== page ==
Entering a Small Business Funding Contest
Smart advice from experts about entering and winning a contest to fund your startup.
Prizes from business contests run the gamut. A seemingly infinite number of local and business-school competitions offer small-change awards of $5,000 to $15,000; meanwhile, Rice University doles out six-figure prizes annually, as do accelerators MassChallenge and Techstars. But some big-money contests require winners to sign over a percentage of their equity -- a deal-breaker for many entrepreneurs.
So which competitions should you enter? How will you dazzle the judges? And how can you walk away a winner even if you don't place?
First, don't just throw everything against the wall and see what sticks. Be selective about the contests you enter; choose those that focus on your market and/or business sector. This doesn't just winnow the competition; it also gets you in front of judges who know the community or industry you're hoping to take by storm.
For Jennifer Medbery, founder and CEO of Kickboard, an online student-data tracking program for educators, this meant focusing on contests for educational startups and businesses in New Orleans, where she's based. Between 2009 and 2012, she raised more than $150,000 in seed money from five wins.
But this strategy isn't just about money. Staying within your niche will get you targeted feedback from veteran investors and business leaders in your specific field. "Pitching to people in the industry is going to help you hone the pitch that much faster," Medbery says. "You're then much better prepared when you talk to venture capital and angel investors."
Tim Faley, former managing director of the Zell Lurie Institute at the University of Michigan's Ross School of Business and current Sokoloff Professor of Entrepreneurship at the University of the Virgin Islands in St. Thomas, agrees. "All the students tell us that the money's nice, but the feedback's invaluable," says Faley. In fact, he advises founders of early-stage startups to pursue contests that emphasize feedback and mentorship over financial awards.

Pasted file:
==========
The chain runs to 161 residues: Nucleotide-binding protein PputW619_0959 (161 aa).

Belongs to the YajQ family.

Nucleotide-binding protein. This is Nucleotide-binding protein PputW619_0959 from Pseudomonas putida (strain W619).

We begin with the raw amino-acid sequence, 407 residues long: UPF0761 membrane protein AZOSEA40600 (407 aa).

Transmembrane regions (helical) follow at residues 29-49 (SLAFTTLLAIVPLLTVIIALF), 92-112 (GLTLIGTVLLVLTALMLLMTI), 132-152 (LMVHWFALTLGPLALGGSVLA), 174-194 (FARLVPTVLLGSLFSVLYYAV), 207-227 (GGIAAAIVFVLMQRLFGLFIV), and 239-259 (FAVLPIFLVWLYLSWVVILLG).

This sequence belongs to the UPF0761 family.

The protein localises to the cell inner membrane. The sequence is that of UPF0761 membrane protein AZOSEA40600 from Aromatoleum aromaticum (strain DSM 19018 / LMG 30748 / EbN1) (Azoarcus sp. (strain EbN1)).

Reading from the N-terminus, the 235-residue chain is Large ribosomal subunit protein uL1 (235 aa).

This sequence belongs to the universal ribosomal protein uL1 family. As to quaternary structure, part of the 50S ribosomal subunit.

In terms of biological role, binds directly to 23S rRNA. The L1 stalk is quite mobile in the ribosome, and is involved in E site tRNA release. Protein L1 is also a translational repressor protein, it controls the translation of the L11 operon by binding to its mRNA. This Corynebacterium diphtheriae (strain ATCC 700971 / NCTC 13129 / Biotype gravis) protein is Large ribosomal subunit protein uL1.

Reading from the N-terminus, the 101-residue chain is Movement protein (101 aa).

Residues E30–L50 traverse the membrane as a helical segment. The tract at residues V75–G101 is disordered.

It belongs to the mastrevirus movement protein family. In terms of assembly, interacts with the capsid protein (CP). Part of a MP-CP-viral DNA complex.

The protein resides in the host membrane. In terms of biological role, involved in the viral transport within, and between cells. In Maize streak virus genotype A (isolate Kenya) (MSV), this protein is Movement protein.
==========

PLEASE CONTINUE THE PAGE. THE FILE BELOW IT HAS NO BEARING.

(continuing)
Medbery capitalized on both: She won $25,000 in 2010 from the Milken-Penn GSE Business Plan Competition, offered by the University of Pennsylvania, and nabbed two of the contest's judges as close business advisors. "That kind of access to senior leaders has been invaluable," she says. "Because these aren't the kind of people where you could just send them an email."
Think beyond the money
Contests aren't just for newbies seeking seed funding, professional services and free advice. Young companies that have nailed down their business models and begun reaching out to customers, partners and investors can benefit, too. "If you're more developed, then you go into the competition to build awareness," Faley says.
Jake Irvin knows firsthand how becoming a finalist in a high-profile competition can put a recently launched company on the map. After winning first place in the 2012 U.S. Imagine Cup, a student technology competition sponsored by Microsoft, Irvin received a flurry of media attention for his Tempe, Ariz., company, FlashFood, which delivers restaurant and catering leftovers to food banks and shelters.
"This has been great for us in reaching out to the public," says Irvin, who founded the business with six Arizona State University classmates. Several charities, food-recovery groups, and national grocery and restaurant chains have since contacted FlashFood to partner with the company.
Some contest wins come not with a check but with something equally valuable. In March 2012, Medbery's Kickboard won the New Orleans Entrepreneur Week Coulter Challenge. The grand prize: a trip to San Francisco to pitch investors. "It was exactly the right prize for Kickboard at the time," Medbery says, noting it's "near impossible" to place a price tag on the insights she gleaned from the financiers and business analysts she met -- not to mention the relationships she forged with potential investors, advisors and senior leaders at the region's public schools.